Last week Think TV fronted a session entitled ‘Not all Reach is Equal’, where Dr. Karen Nelson-Field presented the next iteration of the Benchmark Research series. This third tranche of research set out to demonstrate that the residual impact from an ad exposure on television means that it remains in consumer memories for longer than if it is viewed on Facebook or You Tube.
Towards the end of presentation, but not included in follow-up materials or subsequent marketing the effect of relative media costs of TV, Facebook and You Tube was included. The effect of costs, as acknowledged by Karen when presenting has been the most requested omission from the previous rounds of research with the relative value of the channels being a critical element to measure ROI and effectiveness.
As with previous versions, the research provides a number of interesting hypotheses and questions for media planners, creative agencies and advertisers to consider:
Facebook is as effective as TV at driving ROI
For the first time ThinkTV research includes cost and ROI through estimated CPMs by channel. The summary of the research was that Facebook has a comparable ROI when CPMs are a third the TV CPM. Being a third of the cost of TV for Facebook is relatively common and we would suggest doing this comparison is a good exercise to go through for advertisers with their media agency. When we looked at our own recent Facebook campaign, managed by one of Australia’s largest agencies, our findings were that the CPMs on TV when compared with Facebook CPMs (across the same broad demographic) were over five times less than that of TV.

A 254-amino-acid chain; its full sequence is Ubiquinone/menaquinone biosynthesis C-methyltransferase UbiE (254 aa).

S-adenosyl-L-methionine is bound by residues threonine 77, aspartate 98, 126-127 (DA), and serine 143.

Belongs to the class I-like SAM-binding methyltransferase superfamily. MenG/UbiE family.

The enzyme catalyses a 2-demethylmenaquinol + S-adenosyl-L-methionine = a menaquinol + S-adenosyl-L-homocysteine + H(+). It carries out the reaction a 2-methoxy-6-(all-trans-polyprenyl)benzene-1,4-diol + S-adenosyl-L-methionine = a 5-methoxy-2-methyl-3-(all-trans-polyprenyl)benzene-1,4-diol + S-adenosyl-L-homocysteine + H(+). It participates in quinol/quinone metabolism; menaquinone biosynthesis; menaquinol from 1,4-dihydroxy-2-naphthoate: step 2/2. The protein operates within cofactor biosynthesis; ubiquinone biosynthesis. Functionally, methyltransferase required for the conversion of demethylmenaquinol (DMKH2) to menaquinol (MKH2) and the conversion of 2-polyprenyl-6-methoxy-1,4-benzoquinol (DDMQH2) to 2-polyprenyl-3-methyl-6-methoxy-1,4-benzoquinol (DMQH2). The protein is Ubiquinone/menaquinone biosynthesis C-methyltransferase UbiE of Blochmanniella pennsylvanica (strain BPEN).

An important caveat that the research made is that no targeting was applied to the CPMs on any channel. Adding basic demographic targeting stereotypically increases costs in a very pronounced manner on TV. As an example, targeting men is 129% more expensive than targeting all adults when comparing WARC’s most recent TV cost database. Adding targeting to Facebook and other digital platforms has a much less dramatic effect on CPMs, as audiences can be bought to target individuals within a demographic at scale with no wastage.
Adding frequency of messages diminishes returns
The research suggested that when cost parity between TV, Facebook and You Tube is achieved it is not as simple as buying more impressions through Facebook, as this will drive frequency which will show diminishing returns and lessen the ROI. Whilst I fully subscribe to this principle, it does not take into account the different ways in which TV and digital can be bought.
With TV you optimise to an agreed frequency level but you still deliver higher frequency to heavier viewers as such these impressions have diminishing returns. When buying on Facebook or other digital platforms you can buy to a reach target and cap your frequency, so the level of diminishing returns can be managed and in turn the level of ROI is controlled.
This conversation will continue to rage and pieces like the Think TV Benchmark Research are great ways to challenge the way that we do things, but it is critical that we evaluate all aspect of the research to identify the right way to solve advertiser’s challenges.
Having spent 20 years in media agencies working closely with all media channels especially TV, I am a big believer in the combined power of using multiple channels.
Modern day brand building has never been more complex and it’s well recognised that a blend of the right channels across different platforms (often with TV and Facebook mobile) delivers a more effective outcome.